I was able to catch up with Felix Dodds, Executive Director of the Stakeholder Forum. It was a good opportunity to get to the bottom of one topic that has been on my mind lately. That is, how the pioneers, leaders, local enterprises and entrepreneurs of triple bottom line businesses could be included in the process, as the Member States struggle to facilitate a new global green economy. I asked Felix how green business leaders might help lead the world closer to a global green economy, the goal of Rio+20 in June 2012.

“I think we need to make it more attractive for companies to become involved as we look at the issues through the different lenses of energy, water, agriculture and food security, and cities,” said Felix Dodds. “There are lots of good positive examples where companies are bringing new ideas to the challenges we face.”

“It’s very difficult to represent global businesses in their many different forms. Note that many global organizations that do exist tend to represent multinational corporations. Entrepreneurs and small and medium sized businesses are less represented without an obvious place to have a voice. But, the approach of the UN is not to exclude the others.”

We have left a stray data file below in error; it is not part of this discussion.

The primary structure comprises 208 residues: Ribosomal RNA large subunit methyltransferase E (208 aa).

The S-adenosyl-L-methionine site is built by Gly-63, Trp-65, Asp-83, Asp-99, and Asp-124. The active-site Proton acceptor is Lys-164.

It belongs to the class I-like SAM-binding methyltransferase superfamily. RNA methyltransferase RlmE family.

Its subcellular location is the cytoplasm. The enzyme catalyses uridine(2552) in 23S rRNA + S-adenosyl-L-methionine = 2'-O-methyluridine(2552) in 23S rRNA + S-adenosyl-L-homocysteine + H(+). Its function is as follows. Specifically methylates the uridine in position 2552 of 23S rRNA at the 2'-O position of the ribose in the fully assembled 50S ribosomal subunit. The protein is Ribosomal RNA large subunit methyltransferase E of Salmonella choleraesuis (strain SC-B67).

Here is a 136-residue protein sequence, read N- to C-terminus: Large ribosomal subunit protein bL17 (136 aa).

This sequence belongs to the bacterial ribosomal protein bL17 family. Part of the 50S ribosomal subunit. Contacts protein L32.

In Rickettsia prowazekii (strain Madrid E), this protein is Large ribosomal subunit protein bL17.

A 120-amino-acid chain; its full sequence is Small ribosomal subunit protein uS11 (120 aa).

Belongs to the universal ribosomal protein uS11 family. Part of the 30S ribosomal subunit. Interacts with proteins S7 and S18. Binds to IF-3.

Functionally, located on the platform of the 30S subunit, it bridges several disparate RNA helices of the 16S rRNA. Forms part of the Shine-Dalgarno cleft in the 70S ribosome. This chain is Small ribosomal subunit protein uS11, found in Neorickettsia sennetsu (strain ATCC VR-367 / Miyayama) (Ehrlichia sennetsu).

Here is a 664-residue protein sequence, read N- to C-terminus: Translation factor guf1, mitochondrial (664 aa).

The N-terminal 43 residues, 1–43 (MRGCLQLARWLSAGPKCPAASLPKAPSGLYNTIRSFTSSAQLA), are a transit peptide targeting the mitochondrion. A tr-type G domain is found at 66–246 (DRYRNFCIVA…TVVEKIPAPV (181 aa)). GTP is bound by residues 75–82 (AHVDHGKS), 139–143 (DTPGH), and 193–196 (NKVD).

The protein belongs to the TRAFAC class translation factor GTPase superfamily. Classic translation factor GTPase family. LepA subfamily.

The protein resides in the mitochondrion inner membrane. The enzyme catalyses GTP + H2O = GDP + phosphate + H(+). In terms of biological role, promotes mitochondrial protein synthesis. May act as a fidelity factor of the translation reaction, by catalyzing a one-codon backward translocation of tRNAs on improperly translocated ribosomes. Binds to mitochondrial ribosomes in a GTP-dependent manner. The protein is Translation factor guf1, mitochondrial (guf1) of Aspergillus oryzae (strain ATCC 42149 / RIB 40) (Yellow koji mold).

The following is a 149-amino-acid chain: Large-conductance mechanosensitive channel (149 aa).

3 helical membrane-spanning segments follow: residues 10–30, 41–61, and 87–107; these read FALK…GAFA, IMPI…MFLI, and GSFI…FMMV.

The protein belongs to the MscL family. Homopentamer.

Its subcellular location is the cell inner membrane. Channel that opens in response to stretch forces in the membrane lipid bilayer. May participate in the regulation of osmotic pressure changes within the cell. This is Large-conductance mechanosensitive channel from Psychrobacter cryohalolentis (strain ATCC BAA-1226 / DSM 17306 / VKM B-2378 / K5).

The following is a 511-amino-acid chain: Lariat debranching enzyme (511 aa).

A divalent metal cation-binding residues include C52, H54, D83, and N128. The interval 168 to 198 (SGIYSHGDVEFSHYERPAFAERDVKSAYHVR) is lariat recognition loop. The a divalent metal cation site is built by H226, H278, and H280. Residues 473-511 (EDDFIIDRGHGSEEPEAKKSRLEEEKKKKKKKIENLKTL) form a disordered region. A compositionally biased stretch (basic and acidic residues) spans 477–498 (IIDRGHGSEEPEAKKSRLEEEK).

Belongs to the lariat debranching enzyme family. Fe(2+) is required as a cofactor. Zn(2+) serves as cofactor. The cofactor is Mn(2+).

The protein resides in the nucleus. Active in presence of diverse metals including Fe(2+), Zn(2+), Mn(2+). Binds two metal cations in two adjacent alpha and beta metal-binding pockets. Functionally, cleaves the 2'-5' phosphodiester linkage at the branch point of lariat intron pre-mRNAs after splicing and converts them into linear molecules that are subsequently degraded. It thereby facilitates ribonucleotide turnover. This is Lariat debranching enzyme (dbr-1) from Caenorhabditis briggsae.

As background, The Working Group at the CSD-19 which represents business, is called Business and Industry. It is comprised presently of three organizations: International Chamber of Commerce (ICC), International Council of Chemical Associations (ICCA) and the United States Council for International Business.

For Rio+20, the UN has cast a wider net. Originally under the direction of Chad Holliday, Chairman of the Board of Bank of America, a group called BASD 2012 was created as a coordinating partner for business, a temporary coalition of business organizations to ensure that the voice of business is heard in Rio. BASD 2012 is a joint initiative of the International Chamber of Commerce (ICC), World Business Council for Sustainable Development (WBSD) and the United Nations Global Compact (UNGC).

So, how can other organizations, like the business supporters and partners of the American Sustainable Business Council, for instance have a voice in the negotiations?